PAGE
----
The Winter’s Tale is coming, and what a harsh winter we’ve had. Although this play has nothing to do with the terrible Midwestern weather, it does have a pretty interesting plot. Considered one of Shakespeare’s “problem plays,” the first half is filled with tragedy and drama while the second half turns into a happy ending. Thanks to our high school teachers (and Gwyneth Paltrow), we’re all somewhat familiar with Shakespearea’s plays, but there’s a very good chance that most of us know very little about this particular production. Having the opportunity to cover such an interesting show, I was able to chat with its director, What You Will’s Mark Pajor. He talks about their twist to this tale of jealousy.
Smile Politely: How was The What You Will Shakespeare Company founded?
Mark Pajor: About eight years ago, some members of the New Revels Players (another student theatre group on campus) decided that they wanted to perform more Shakespeare. So, they founded their own company and opened their inaugural show, a production of Macbeth, in April of 2006. We aim to provide our audience with an engaging and accessible connection to Shakespeare’s plays, and to present those plays in original ways.
SP: For us non-Shakespearean fanatics, where did the name originate from?
Pajor: Our name comes from the play Twelfth Night. Like many early modern plays, Twelfth Night has an alternate title: What You Will. The phrase is also said in several of Shakespeare’s plays. The full name of the company is “The What You Will Shakespeare Company,” but we often call ourselves What You Will for short.
SP: How often does the company perform?
Pajor: On average, we perform about three plays each semester, in the fall and spring.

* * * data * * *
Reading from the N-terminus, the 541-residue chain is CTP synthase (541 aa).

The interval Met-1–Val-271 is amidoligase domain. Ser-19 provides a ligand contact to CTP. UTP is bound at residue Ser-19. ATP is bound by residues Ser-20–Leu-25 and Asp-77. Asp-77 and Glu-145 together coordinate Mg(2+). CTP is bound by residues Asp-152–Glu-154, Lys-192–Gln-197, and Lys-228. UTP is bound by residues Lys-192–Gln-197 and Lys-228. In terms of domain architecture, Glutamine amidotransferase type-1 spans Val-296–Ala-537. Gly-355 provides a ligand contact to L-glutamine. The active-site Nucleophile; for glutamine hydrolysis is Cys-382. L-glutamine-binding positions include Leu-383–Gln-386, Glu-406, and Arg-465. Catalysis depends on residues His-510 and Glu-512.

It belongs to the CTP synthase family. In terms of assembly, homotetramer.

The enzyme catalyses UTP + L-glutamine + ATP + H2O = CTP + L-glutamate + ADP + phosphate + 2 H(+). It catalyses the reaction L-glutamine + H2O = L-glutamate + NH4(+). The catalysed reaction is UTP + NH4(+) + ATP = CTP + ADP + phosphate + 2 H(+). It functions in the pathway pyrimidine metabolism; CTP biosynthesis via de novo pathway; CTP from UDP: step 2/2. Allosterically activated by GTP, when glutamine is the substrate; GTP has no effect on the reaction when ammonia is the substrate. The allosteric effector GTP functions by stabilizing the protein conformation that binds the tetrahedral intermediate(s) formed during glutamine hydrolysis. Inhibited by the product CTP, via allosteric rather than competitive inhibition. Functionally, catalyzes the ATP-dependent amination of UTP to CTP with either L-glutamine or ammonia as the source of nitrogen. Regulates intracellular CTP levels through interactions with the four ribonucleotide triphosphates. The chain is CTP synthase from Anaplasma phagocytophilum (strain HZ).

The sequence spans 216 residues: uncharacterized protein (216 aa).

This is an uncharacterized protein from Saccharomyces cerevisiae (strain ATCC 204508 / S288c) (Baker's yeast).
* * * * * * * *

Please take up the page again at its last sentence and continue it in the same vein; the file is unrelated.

SP: Do you only perform Shakespeare?
Pajor: The majority of the plays we perform were written by Shakespeare, but we like to shake it up from time to time, to add some variety to the company. For example, our full-length shows this semester are The Winter’s Tale and The Revenger’s Tragedy. The Winter’s Tale is by Shakespeare, and Revenger’s is by another early modern playwright, Thomas Middleton. We mostly perform plays written before 1800 (such as Oedipus Rex from the classics or The Country Wife from the Restoration period), but we occasionally perform modern shows that have some significant relation to Shakespeare or early modern England. Last year we performed Cyrano de Bergerac, which was written in 1897 but takes place in the seventeenth century. Essentially, while Shakespeare’s shows get most of our focus, we are certainly interested in other works, too.
SP: What are you most excited about with The Winter’s Tale production coming up?
Pajor: I’m excited to see the audience’s reaction to our take on The Winter’s Tale. It has an infamous reputation as one of Shakespeare’s “Problem Plays,” since the first half of the show presents an intense and dramatic tragedy, and then the second half tells a whimsical story of forgiveness. We’re addressing this dissonance by presenting the play as a tragedy, where the show’s inexplicably happy ending is a fantasy in the mind of the main character. I’m looking forward to showing our audience The Winter’s Tale in a unique light.
We all have to wait what Mark Pajor means with his teaser of a new twist. Luckily, the show isn’t too far away. It runs on March 14 and 15, just in time for the Ides of March. For more details, check out The What You Will Shakespeare Company’s blog. Keep up with them on Facebook for more updates!